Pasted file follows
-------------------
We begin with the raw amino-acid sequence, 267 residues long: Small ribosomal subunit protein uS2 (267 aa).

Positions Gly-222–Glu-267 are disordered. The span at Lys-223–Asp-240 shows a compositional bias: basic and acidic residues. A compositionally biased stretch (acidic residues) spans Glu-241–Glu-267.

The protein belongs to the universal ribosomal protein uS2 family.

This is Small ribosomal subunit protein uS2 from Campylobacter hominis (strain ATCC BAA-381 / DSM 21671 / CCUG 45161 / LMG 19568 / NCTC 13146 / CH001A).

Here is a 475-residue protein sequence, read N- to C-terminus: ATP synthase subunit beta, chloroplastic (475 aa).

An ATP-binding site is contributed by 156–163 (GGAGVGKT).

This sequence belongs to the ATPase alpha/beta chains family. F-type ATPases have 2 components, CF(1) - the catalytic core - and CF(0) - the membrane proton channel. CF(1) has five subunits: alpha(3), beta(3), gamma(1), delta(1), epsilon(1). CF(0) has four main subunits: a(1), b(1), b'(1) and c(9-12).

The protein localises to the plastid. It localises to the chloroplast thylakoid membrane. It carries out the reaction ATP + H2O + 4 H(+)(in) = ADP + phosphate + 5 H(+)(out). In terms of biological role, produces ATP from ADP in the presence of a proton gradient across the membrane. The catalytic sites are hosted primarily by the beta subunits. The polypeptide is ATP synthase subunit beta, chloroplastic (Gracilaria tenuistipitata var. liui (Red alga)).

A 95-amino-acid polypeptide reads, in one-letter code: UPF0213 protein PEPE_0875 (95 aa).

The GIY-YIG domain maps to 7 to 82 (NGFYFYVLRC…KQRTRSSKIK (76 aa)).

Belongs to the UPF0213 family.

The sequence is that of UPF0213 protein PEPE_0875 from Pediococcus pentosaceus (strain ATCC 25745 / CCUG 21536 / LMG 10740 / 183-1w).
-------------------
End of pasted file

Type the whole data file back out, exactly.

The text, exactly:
We begin with the raw amino-acid sequence, 267 residues long: Small ribosomal subunit protein uS2 (267 aa).

Positions Gly-222–Glu-267 are disordered. The span at Lys-223–Asp-240 shows a compositional bias: basic and acidic residues. A compositionally biased stretch (acidic residues) spans Glu-241–Glu-267.

The protein belongs to the universal ribosomal protein uS2 family.

This is Small ribosomal subunit protein uS2 from Campylobacter hominis (strain ATCC BAA-381 / DSM 21671 / CCUG 45161 / LMG 19568 / NCTC 13146 / CH001A).

Here is a 475-residue protein sequence, read N- to C-terminus: ATP synthase subunit beta, chloroplastic (475 aa).

An ATP-binding site is contributed by 156–163 (GGAGVGKT).

This sequence belongs to the ATPase alpha/beta chains family. F-type ATPases have 2 components, CF(1) - the catalytic core - and CF(0) - the membrane proton channel. CF(1) has five subunits: alpha(3), beta(3), gamma(1), delta(1), epsilon(1). CF(0) has four main subunits: a(1), b(1), b'(1) and c(9-12).

The protein localises to the plastid. It localises to the chloroplast thylakoid membrane. It carries out the reaction ATP + H2O + 4 H(+)(in) = ADP + phosphate + 5 H(+)(out). In terms of biological role, produces ATP from ADP in the presence of a proton gradient across the membrane. The catalytic sites are hosted primarily by the beta subunits. The polypeptide is ATP synthase subunit beta, chloroplastic (Gracilaria tenuistipitata var. liui (Red alga)).

A 95-amino-acid polypeptide reads, in one-letter code: UPF0213 protein PEPE_0875 (95 aa).

The GIY-YIG domain maps to 7 to 82 (NGFYFYVLRC…KQRTRSSKIK (76 aa)).

Belongs to the UPF0213 family.

The sequence is that of UPF0213 protein PEPE_0875 from Pediococcus pentosaceus (strain ATCC 25745 / CCUG 21536 / LMG 10740 / 183-1w).